A Statewide, One-Book Comunity Reading Program
Vermont Reads 2004
First They Killed My Father by Loung Ung
From 1975 through 1980 the Cambodian regime of Pol Pot slaughtered millions of its own people in a genocide of almost unprecedented proportions. As a small girl, Loung Ung lived through this nightmare before settling in Vermont as a refugee.
Her memoir of the period, First They Killed My Father, is the subject of the Vermont Humanities Council’s second Vermont Reads program — involving the entire state in the reading of a single book. This program, beginning in late spring and continuing through the end of the year, will bring together Vermonters through activities for all age groups. More than 2,150 Vermonters participated in last year’s Vermont Reads Witness.
The Council invites communities to apply for copies of First They Killed My Father with a special Vermont Reads seal on the cover. A discussion guide and supplemental resource list will also be available. The Council will support local activities by featuring them in statewide press, providing posters, and publicizing events through its media calendar and website.
“The memoir is told in the simple, articulate, moving voice of a young girl struggling to understand and overcome the inconceivable obstacles placed in her path. It’s an important story for readers of a range of ages,” says Program Director Larissa Vigue Picard. “Middle- and high-schoolers, adults, and seniors cannot help but be drawn into the experiences of a child expressing the most basic of all human wants and needs — love, safety, and hope for the future.”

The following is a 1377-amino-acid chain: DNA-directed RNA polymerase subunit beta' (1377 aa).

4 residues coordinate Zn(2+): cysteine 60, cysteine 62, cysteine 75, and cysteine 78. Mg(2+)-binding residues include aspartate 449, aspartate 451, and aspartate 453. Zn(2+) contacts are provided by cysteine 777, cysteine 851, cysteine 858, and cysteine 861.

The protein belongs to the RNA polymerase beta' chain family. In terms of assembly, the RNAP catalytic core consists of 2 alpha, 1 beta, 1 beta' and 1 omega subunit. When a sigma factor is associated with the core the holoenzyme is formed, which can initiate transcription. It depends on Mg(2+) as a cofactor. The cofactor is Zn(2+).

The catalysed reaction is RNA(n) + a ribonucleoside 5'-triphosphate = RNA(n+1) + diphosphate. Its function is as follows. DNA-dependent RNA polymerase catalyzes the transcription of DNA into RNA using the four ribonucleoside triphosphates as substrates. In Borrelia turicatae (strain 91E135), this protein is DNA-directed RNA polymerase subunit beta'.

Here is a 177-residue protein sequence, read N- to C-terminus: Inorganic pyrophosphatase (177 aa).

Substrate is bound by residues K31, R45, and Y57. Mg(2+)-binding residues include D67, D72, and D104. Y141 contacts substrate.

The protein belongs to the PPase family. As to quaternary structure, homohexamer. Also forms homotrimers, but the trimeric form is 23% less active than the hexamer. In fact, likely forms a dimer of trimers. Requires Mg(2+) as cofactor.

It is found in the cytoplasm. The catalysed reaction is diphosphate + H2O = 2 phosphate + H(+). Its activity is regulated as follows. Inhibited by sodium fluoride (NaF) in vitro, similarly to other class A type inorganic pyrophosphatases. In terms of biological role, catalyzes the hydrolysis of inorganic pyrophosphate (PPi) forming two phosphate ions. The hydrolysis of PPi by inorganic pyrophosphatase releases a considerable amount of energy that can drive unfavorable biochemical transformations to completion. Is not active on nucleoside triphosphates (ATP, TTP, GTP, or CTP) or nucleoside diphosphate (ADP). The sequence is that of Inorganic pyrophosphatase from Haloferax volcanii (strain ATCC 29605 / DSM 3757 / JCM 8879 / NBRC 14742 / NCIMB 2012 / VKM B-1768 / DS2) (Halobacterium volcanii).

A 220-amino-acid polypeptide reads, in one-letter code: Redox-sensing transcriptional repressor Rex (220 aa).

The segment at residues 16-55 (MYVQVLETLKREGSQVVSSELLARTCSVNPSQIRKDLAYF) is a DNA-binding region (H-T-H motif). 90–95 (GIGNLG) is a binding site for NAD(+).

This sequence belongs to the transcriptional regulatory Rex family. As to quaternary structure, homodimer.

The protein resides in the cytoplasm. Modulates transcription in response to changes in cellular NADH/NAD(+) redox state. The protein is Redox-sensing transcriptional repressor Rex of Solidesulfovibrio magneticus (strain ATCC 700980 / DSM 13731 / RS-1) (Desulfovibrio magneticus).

Ung came to Vermont in 1980 as a refugee after surviving five years under the Khmer Rouge. Separated from her family and forced to train as a child soldier, Ung survived against all odds and built a new life for herself. A graduate of Saint Michael’s College, Ung is National Spokesperson for the Campaign for a Landmine Free World, a program of the Vietnam Veterans of America Foundation. She lives in Ohio.
The Council encourages communities to schedule activities such as book discussions, staged readings, read-a-thons, historical or literary lectures, panel discussions, oral histories, writing projects, contests, art projects, and film presentations related to the book and its message.
Seventeen communities took part in Vermont Reads 2004 with read-a-thons, staged readings, writing contests, history projects, and discussions with collaborations involving schools, book stores, libraries, and literacy groups.
Loung Ung spoke at U-32 School in East Montpelier. She read from her book and discussed her experiences in Cambodia and as a refugee. The event was broadcast statewide over the Vermont Interactive Learning Network.
Vermont Public Radio broadcast a Vermont Reads special.
Vermont Reads First They Killed My Father Full Information Packet
Vermont Reads Media Partner